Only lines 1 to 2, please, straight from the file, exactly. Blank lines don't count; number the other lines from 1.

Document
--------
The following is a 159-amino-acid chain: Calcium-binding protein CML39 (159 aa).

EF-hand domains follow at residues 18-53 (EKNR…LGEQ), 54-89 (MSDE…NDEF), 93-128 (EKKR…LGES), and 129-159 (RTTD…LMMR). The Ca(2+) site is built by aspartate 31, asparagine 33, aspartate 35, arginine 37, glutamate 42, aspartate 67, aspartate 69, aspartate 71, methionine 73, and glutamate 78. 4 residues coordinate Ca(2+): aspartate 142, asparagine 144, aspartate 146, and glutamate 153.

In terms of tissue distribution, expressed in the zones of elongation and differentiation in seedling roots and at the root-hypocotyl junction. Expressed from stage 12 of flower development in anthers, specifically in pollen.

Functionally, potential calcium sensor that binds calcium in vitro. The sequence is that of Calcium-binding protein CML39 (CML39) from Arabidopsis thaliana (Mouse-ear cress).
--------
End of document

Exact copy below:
The following is a 159-amino-acid chain: Calcium-binding protein CML39 (159 aa).

EF-hand domains follow at residues 18-53 (EKNR…LGEQ), 54-89 (MSDE…NDEF), 93-128 (EKKR…LGES), and 129-159 (RTTD…LMMR). The Ca(2+) site is built by aspartate 31, asparagine 33, aspartate 35, arginine 37, glutamate 42, aspartate 67, aspartate 69, aspartate 71, methionine 73, and glutamate 78. 4 residues coordinate Ca(2+): aspartate 142, asparagine 144, aspartate 146, and glutamate 153.